in Eq. (I), we carried out the process using deuterium instead
['I
Dr. W. Francke, Dipl.-Chem. G. Hindorf, Dip1.-Chem. W. Reith
Institut fur Organische Chemie und Biochemie der Universitat
Martin-Luther-King-Platz 6, D-2000 Hamburg 13 (Germany)
[**I This work was supported by the Deutsche Forschungsgemeinschaft
862
p] Dr. G. Henrici-Olivt,
Prof. Dr. S. Olive
Monsanto Triangle Park Development Center Inc.
Research Triangle Park, N. C. 27 709 (USA)
Angew. Chem. Int. Ed. Engl. 1 7 (1978) No. I 1
of hydrogen, all other conditions remaining the same. Mass
spectroscopic analysis[31of the major hydrocarbon by-product,
methane, yielded a very useful piece of information. Two
samples of the noncondensable part of the product stream
were taken, 30 and 90min after the onset of the catalytic
process. The isotopic distribution in the methane is given
in Table 1.
trile from methylamine. This proposal is essentially inspired
by the work of E. 0. Fischer et aLr6],who reported the insertion
of the carbene ligand of a chromium-carbene complex into
the H-C bond of HCN, giving rise to a nitrile. Assuming
an intermediate oxidative addition of HCN, we formulate
for the present case:
Table 1. Isotopic distribution in methane formed as by-product during the
synthesis of acetonitrile from methylamine and D 2 (SiO,/Mo catalyst;
D2:CH,NHz=t2:1).
H,C=M
Component
Distribution [mol
t = 90 min
15.7
18.2
32.9
25.0
8.2
16.0
20.1
32.5
23.6
7.8
D
I
CHz=M
I
D
CHZD-M-D
( AI
+ CHZDZ
(3)
11 9
it
CHD=M
-HD
IE A
-
CHD,
The formation ofCH4and CH3D takes place in corresponding equilibria, but with HZinstead of D z ;the required hydrogen is continuously formed in the process, according to Eq.
(l),and by the simultaneous thermal decomposition of methylamine to HCN:
CHZNH2
-
HCN
+
2 Hz
(4)
We suggest the carbene complex formed by reaction (2)
to be the key intermediate in the catalytic formation of acetoniAngew. Chem. Int. Ed. Engl. 17 (1978) No. 11
+
1
CHsCN
+
M
(5)
CN
CAS Registry numbers:
Methylamine, 74-89-5; acetonitrile, 75-05-8
CHD=M-H
- HD
H
I
H,C=M
Received: July 21, 1978 [Z 74 IE]
German version: Angew. Chem. 90, 918 (1978)
Evidently the deuterium has taken part in the formation
of the methane. The distribution does not depend on the
reaction time, and there is a distinct maximum for CHzDz.
The latter fact excludes the formation of the deuterated methanes by a metal-catalyzed H/D exchange of CH4 with Dz.
A mechanism involving a carbene intermediate is suggested
for the methane formation, in order to account for the maximum in CH2D2.
Methylamine is assumed to add oxidatively to the metal
[Eq. (2)]. Reductive elimination of ammonia then generates
a carbene ligand (carbene formation by a-elimination of H
from a methyl ligand is known for several transition
Oxidative addition of deuterium leads to species A [Eq. (3)],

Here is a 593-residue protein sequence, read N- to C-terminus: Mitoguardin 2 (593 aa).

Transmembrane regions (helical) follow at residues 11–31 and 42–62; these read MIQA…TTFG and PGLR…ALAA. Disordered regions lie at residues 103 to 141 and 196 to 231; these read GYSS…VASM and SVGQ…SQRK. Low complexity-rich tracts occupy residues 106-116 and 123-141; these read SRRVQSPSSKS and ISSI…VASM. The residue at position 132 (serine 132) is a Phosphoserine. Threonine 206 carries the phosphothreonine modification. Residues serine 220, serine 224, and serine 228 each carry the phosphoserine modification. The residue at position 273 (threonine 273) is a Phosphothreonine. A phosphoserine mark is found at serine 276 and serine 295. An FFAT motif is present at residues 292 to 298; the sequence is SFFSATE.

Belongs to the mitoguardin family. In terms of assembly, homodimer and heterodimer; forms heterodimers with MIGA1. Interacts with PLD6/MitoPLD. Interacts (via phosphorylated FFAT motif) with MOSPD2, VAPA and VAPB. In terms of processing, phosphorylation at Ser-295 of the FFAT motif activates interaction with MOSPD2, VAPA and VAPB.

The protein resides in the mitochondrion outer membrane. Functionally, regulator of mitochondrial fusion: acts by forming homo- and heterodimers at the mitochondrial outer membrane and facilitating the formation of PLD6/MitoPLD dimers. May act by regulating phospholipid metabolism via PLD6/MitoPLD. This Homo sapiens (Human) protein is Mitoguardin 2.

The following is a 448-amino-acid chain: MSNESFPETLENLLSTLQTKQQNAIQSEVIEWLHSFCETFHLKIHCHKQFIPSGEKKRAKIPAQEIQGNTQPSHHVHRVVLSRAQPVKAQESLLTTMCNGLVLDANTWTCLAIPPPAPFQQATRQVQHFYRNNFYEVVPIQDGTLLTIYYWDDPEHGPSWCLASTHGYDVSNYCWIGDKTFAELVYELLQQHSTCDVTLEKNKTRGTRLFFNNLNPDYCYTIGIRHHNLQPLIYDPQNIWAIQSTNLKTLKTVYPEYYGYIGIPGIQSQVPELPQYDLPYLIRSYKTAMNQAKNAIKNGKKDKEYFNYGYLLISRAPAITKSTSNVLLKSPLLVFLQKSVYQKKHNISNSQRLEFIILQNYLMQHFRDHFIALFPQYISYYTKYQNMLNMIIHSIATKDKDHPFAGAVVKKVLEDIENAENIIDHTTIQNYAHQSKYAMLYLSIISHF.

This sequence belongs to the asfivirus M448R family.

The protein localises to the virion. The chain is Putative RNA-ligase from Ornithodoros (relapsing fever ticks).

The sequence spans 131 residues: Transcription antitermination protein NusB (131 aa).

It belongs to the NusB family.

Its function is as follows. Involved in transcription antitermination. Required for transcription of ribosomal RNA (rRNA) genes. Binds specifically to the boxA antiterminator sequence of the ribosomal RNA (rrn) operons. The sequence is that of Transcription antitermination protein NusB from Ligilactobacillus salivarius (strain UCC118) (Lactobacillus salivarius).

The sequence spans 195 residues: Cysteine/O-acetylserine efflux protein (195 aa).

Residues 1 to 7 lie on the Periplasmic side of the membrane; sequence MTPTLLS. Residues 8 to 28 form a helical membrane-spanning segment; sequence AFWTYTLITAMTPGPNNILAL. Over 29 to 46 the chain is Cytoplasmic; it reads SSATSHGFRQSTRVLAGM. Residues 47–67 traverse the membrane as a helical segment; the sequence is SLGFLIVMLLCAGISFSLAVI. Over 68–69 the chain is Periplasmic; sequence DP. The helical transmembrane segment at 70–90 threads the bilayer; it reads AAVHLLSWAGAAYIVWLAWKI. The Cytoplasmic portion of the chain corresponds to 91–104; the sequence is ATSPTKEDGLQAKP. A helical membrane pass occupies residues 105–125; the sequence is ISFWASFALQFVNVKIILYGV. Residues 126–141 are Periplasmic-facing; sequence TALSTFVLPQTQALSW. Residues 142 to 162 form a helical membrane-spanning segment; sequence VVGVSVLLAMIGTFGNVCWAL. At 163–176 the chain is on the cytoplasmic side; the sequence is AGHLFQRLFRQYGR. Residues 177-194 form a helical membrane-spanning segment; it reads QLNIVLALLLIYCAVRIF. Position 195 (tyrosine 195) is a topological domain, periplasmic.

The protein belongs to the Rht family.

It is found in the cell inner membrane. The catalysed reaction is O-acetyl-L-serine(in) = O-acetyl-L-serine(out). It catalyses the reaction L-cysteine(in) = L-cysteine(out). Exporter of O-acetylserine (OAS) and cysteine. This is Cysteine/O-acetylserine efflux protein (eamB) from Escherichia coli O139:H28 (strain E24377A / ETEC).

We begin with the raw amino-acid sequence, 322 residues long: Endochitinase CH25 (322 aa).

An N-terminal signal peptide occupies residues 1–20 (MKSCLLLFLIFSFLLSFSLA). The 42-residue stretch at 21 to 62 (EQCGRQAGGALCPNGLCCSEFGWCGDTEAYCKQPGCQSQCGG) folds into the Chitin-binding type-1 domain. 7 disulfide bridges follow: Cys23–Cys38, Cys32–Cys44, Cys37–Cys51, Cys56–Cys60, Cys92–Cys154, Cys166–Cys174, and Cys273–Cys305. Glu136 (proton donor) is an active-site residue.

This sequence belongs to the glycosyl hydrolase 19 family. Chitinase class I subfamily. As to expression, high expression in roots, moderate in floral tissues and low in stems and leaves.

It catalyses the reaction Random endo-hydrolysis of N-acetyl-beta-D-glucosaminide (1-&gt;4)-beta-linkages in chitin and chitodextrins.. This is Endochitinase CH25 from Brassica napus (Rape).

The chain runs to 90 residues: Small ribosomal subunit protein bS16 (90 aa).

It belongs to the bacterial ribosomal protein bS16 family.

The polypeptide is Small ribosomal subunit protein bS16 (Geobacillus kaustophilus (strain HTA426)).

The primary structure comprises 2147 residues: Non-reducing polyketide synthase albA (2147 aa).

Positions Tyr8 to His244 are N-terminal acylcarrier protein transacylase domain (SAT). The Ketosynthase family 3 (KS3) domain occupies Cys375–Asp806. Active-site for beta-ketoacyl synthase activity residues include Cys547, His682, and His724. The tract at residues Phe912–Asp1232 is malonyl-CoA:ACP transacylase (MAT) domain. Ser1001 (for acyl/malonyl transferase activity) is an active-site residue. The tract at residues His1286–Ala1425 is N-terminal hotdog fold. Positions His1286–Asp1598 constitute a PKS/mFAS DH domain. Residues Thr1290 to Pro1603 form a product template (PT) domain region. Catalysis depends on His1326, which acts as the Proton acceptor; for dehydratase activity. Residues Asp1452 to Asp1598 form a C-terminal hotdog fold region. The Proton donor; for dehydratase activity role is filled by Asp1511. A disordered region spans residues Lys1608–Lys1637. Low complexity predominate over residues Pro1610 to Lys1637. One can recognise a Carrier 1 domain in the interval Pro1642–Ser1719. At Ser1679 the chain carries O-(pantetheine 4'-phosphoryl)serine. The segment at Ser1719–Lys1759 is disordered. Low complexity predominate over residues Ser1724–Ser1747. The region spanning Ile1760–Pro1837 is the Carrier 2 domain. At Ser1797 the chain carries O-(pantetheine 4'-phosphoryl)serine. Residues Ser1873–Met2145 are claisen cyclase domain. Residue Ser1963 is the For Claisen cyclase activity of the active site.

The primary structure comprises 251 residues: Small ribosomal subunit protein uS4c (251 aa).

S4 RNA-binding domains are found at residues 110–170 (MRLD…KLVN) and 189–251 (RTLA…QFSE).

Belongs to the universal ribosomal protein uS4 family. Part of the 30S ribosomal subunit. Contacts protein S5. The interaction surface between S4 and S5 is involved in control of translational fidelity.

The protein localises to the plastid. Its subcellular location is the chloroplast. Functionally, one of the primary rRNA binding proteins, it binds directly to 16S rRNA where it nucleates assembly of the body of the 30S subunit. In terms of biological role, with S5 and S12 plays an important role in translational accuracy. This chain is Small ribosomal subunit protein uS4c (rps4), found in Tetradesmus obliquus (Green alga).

from which the metal catalyst can be regenerated oia reductive
elimination of the main methane component, CHZDz.Alternatively, species A can, in a series of equilibria, lead to CHD3
and CD4, in decreasing concentration. (Hydrogenation of carbene ligands to the corresponding saturated hydrocarbons
has been demonstrated recently by Casey et a1.I5l.)
CHz=M + D,
-
The evidence presented for a carbene ligand on a heterogeneous catalyst corroborates the reaction mechanism suggested previously by us for the Fischer-Tropsch synthesis[’!
x]
f =30min
+ HCN
[l] Higher yieldsreported in a recent patent were erroneous, due to problems
encountered in analysis: S. O b i , G . Henrici-Olive, US-Pat. 4058548
(1977), Monsanto Company.
[2] S. R. Auuil, Corporate Research Laboratories, Monsanto Company,
St. Louis; personal communication.
131 We thank Dr. 0 .P. Tanner, Physical Science Center, Monsanto Company,
St. Louis, for carrying out the mass spectroscopic analyses.
141 L. S. Pu, A . Yamamuto, J. Chem. SOC.Chem. Commun. 1974, 9; N .
J . Cooper, M. L. H . Green, ibid. 1974, 761; M. L. H . Green, Pure Appl.
Chem. 50, 27 (1978); R. R. Schrock, J. Am. Chem. SOC.97, 6577 (1975).
[S] C . P . Casey, S . M . Neuman, J. Am. Chem. SOC.99, 1651 (1977).
[6] E . 0 . Fischer, S . Fontana, U . Schubert, J. Organomet. Chem. 91, C7
(1 975).
[ 7 ] G. Henrici-Ofid, S. Ofiui, Angew. Chem. 88, 144 (1976); Angew. Chem.
Int. Edit. Engl. 15, 136 (1976); J. Mol. Catal. 3,443 (1977/78).
Heteronuclear Cobalt Clusters by Metal Exchange[**]
By Harald Beurich and Heinrich VahrenkampC*l
The synthesis of heterometallic clusters is even less predictable than that of clusters of a single metallic element. This
aim has been achieved in various cases with concomitant
cluster enlargement in a semi-systematic manner by “attachment” of additional metal atoms to existing clusters uia addition or substitution reactions[ ‘1. To our knowledge, specific
incorporation of metal atoms by metal exchange has not
previously been reported[’]; it has now been accomplished
by an addition-elimination sequence.
We have repeatedly observed cobalt-containing, arsenicbridged polynuclear complexes to undergo decomposition,
with formation of an oligomeric, sparingly soluble product
of approximate composition [(C0)3Co-AsMez], ( I jr3],leading to the complexes containing one less metal atom [cf.
reaction (A)[4a1and (B)[4b1].Application of this reaction to
the substituted methylidyne-tricobalt cluster (2) effects introduction of the heterometal atom in place of a cobalt atom.
The addition step of this directed cluster synthesis consists
in the attachment of the As-M unit to the R C C O ~ ( C O ) ~
unit by tried and tested
The elimination step
consists in the decomposition reaction (C). So far, we have
prepared eleven new hetero-clusters ( 3 ) by this method (cf.
Table 1).
[*I Prof. Dr. H. Vahrenkamp, DipLChem. H. Beurich
Chemisches Laboratoriurn der Universitat
Albertstrasse 21, D-7800 Freiburg (Germany)
[**I This work was supported by the Fonds der Chemischen Industrie
and by the Computing Center of Freiburg University.
863